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The alcohol hangover–a puzzling phenomenon

Joris C. Verster
DOI: http://dx.doi.org/10.1093/alcalc/agm163 124-126 First published online: 8 January 2008

The alcohol hangover develops when blood alcohol concentration (BAC) returns to zero and is characterized by a feeling of general misery that may last more than 24 h. It comprises a variety of symptoms including drowsiness, concentration problems, dry mouth, dizziness, gastro-intestinal complaints, sweating, nausea, hyper-excitability, and anxiety. The alcohol hangover is an intriguing issue since it is unknown why these symptoms are present after alcohol and its metabolites are eliminated from the body.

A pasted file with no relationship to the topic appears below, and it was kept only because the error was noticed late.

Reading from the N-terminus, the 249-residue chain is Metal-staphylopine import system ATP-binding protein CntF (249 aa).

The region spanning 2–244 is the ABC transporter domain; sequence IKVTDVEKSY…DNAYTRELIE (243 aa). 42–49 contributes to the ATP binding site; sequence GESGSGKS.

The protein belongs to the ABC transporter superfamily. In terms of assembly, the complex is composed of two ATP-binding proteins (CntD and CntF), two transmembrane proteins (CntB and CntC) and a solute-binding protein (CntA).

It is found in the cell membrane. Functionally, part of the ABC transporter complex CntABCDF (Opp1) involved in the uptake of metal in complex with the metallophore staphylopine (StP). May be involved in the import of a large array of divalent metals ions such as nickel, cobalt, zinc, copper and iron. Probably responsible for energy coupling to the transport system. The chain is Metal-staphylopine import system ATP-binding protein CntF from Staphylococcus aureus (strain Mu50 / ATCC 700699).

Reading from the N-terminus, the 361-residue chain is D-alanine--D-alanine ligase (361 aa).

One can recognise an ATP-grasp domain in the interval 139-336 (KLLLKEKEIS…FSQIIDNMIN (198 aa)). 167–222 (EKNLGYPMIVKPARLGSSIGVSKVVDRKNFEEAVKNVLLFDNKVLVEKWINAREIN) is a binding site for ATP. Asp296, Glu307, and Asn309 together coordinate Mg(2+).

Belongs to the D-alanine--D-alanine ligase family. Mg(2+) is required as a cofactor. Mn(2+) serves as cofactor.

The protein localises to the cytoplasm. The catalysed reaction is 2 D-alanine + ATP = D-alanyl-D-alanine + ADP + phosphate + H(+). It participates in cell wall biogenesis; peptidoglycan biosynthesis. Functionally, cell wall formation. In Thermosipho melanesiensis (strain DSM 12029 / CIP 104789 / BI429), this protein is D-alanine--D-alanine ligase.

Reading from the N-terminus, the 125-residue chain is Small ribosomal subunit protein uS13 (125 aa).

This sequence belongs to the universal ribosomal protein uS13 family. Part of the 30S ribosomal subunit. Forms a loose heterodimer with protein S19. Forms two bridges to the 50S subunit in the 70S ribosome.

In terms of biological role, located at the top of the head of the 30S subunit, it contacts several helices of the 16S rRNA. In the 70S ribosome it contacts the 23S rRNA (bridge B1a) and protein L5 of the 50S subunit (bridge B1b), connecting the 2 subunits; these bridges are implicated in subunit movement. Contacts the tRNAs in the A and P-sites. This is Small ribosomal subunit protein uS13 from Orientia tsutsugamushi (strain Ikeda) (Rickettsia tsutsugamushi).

Although numerous scientific papers cover the acute effects of alcohol consumption, researchers largely neglected the issue of alcohol hangover. This lack of scientific interest is remarkable, since almost everybody is familiar with the unpleasant hangover effects that may arise the day after an evening of excessive drinking, and with the ways these symptoms may affect performance of planned activities.